The Dog Ate My Care Plan…

Just a mom/wife/nursing student extraordinaire trying to make it in the big bad city…

Archive for March, 2011

Test Tactics

Posted by isntshelovlei on March 31, 2011

So I think I offended some with my tweet about people who study up until the second the scantron hits their desks.

My bad.

It’s just part of my own personal test-taking philosophy I’ve acquired over the years. It consists of three things:

1) I don’t overstudy. I read what I’m supposed to read; I listen to my recorded lectures; and I review my powerpoints and notes. But I gave up some of my more neurotic studying habits. I no longer strategically position my notes on the steering wheel on the way to class so that I can take a glimpse or two at every red light or stop sign. And though I do review the morning/afternoon of the exam I don’t try to cram in the last few minutes while the scantrons are going out. What for? Whatever I don’t know at that point I’m not going to learn in the five minutes before the exam starts. At that point I’ve turned on my “it is what it is” switch. Woo-sah. And to be honest my grades have been better since I stopped driving myself into the ground. I’m more relaxed and I no longer stress-eat on test days. When you overstudy, if you don’t go in there and suffer a total brain fart (which sucks after all that extra effort), you’re overthinking the questions and second guessing yourself—all because you psyched yourself out. And so I don’t (anymore). There’s a lot of information to learn in nursing school and you do need to study. But you don’t need to overdo it.

2) I don’t sit and stare at test questions if I don’t know the answer. What for? The answer is not going to jump off the page waving its arms at you. Pick one and keep it moving. Narrow them down (with multiple choice there’s usually two you can toss out right off the top anyway) and eeny, meeny, miny, moe the rest if you have to. Though on a rare occasion if I’m really torn between two answers I will skip a question and come back to it—you just have to be very careful that you also skip it on the scantron sheet or that can lead to a whole other mess…

3) I never erase. Go with your gut. Usually when you change an answer, you had it right the first time.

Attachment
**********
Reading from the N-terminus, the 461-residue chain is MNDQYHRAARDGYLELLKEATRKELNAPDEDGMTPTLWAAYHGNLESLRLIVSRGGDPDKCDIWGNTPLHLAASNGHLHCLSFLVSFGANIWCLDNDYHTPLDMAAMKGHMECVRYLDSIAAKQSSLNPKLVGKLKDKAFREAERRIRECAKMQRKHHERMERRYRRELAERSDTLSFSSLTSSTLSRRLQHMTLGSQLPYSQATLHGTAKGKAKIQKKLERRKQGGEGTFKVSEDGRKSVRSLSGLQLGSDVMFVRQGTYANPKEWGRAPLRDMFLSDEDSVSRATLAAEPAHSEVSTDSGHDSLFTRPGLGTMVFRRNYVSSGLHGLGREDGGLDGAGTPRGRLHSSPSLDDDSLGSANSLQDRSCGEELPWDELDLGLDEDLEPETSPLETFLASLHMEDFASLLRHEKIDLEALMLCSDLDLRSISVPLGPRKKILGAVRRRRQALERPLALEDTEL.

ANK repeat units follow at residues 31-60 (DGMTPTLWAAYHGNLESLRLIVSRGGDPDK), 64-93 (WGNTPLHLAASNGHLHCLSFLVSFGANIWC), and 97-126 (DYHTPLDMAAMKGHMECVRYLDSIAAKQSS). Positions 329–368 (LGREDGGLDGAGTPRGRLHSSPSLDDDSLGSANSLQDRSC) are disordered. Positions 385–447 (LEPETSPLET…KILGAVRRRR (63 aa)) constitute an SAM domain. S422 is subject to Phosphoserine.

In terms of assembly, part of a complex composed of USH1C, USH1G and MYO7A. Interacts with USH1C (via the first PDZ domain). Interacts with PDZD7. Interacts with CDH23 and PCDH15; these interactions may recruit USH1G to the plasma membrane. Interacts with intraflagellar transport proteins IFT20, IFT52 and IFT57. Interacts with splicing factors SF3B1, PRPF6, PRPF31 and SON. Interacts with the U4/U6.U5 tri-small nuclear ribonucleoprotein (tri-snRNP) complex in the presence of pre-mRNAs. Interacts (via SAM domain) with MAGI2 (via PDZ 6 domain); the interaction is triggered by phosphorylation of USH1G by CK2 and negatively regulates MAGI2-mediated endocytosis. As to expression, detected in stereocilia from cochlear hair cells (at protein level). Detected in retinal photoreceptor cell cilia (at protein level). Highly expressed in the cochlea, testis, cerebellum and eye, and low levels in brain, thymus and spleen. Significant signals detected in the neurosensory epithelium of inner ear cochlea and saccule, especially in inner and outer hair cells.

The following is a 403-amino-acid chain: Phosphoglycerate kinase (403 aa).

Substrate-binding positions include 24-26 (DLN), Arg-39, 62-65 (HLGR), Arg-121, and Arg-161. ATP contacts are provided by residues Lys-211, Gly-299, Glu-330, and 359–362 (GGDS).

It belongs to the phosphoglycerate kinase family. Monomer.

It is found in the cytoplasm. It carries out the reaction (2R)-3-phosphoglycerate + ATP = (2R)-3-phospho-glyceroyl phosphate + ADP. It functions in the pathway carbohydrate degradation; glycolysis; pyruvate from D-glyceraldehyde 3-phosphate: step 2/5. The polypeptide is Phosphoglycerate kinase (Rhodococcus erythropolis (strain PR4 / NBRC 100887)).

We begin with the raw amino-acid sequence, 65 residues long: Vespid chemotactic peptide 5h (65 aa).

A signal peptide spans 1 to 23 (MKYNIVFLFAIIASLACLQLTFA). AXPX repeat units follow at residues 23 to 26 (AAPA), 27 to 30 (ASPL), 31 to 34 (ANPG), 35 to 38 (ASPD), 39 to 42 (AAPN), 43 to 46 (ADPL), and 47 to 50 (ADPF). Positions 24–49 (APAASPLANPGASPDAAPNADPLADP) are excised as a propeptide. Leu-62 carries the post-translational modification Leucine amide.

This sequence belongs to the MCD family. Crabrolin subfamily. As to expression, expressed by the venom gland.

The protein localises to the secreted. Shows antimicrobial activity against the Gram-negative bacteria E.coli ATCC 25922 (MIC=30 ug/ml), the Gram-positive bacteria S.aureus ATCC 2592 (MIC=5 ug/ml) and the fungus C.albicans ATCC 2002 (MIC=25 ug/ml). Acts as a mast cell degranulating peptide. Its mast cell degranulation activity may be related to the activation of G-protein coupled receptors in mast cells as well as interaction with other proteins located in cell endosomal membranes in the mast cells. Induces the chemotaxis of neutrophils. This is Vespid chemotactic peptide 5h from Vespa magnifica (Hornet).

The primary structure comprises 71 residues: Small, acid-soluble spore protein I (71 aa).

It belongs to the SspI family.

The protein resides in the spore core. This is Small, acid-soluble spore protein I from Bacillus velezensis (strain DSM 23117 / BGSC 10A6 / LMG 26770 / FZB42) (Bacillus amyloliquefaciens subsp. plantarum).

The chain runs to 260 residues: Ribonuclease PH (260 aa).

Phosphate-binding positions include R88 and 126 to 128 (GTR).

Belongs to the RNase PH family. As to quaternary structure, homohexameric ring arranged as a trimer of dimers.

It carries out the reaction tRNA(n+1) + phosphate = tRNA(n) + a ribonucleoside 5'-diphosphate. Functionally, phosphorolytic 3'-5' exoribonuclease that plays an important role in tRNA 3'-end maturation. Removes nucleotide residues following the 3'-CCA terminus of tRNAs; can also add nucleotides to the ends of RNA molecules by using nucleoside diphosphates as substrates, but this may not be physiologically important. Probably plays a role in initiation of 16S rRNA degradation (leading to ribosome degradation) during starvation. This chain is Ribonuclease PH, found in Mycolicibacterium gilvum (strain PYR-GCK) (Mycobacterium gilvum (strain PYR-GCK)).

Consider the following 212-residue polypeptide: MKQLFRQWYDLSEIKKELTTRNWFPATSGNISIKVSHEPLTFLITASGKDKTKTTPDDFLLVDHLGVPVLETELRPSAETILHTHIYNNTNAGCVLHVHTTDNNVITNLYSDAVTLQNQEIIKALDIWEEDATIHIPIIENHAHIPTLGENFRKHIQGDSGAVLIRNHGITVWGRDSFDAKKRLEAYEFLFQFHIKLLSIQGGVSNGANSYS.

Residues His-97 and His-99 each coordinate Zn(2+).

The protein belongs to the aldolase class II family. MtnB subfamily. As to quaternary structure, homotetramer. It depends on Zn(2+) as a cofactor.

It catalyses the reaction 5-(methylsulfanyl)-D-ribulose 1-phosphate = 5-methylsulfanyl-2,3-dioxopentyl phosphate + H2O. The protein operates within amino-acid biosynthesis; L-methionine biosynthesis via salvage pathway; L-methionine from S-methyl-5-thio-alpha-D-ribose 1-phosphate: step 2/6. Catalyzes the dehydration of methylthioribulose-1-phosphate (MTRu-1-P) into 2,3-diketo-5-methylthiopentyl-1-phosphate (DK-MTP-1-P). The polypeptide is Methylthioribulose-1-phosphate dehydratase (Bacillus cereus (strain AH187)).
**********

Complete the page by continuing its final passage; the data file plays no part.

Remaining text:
I guess it also helps that I happen to be a good test taker. The Kaplan review course for instance that many people like to take before they take their boards (it’s actually required for my program) is actually less about content review and more about how to be a better test taker. It’s all about strategies for breaking down the questions and recognizing traps. I’ve already got that down. To be perfectly honest, I don’t even read the whole question most of the time (which is why it only takes me about 30 seconds per question when we’re allotted a minute and a half for each). Usually, half of the question is superfluous information you don’t need and was thrown in there to confuse you. I choose not be be distracted by the distractors. This is not to say I’m just guessing answers and getting lucky. You do need to have a solid knowledge base to be able to recognize trigger words/phrases and weed out the riff-raff. But hey, this is just what works for me. Different strokes for different folks…

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Are You Ready to Save a Life?

Posted by isntshelovlei on March 15, 2011

As health care professionals and students we have all taken a CPR certification course. Every one to two years we have to take a renewal course.

But is it just something you do because you have to—to meet a job or maybe your clinical requirements? When and if the time came, would you be willing (and able) to use what you’ve learned?

Personally, I keep my pocket mask and even my course book in the glove compartment of my car—do you know where yours are? You never know when you might need them and my mind often flickers to the fact that they are there when I pass accident scenes during my comings and goings. Thankfully, I have never had to use that mask though I do remember once having to perform the Heimlich Maneuver on my own infant because some brilliant fool decided to give her a piece of hard candy. I don’t know if it was the years of CPR training or my mother’s instinct, but I acted automatically. Her color changed and she couldn’t get any air in, and couldn’t cough. I flipped her around almost reflexively on my forearm, head down over my thigh, gave her four blows to the back and out came that offending piece of confection. I then proceeded to annihilate the brilliant fool…

I am glad that has been the extent of my calls to duty and that I have not had to perform actual CPR. But have you ever really thought about what you’d do? When people ask on television shows “Is there a doctor in the house?” I always think that there are more than just those that raise their hand. These days people seem to not want to get involved for various reasons—like getting sued or even not being confident in their own skills…

Will you help that person choking while you’re out at a romantic dinner with your partner? What about your neighbor that collapses from cardiac arrest while shoveling snow? What if you found your own child face down in the swimming pool? Anyone can carry a card in their wallet, but when it really matters will you make it count?

I hope that I never have to use what I learn in those CPR courses, but I know that if need be, I’m ready and I will. But the fact of the matter is someone in the United States suffers from a cardiac arrest every two minutes, so you really never know when YOU may be the one called into action. Are you ready to save a life?

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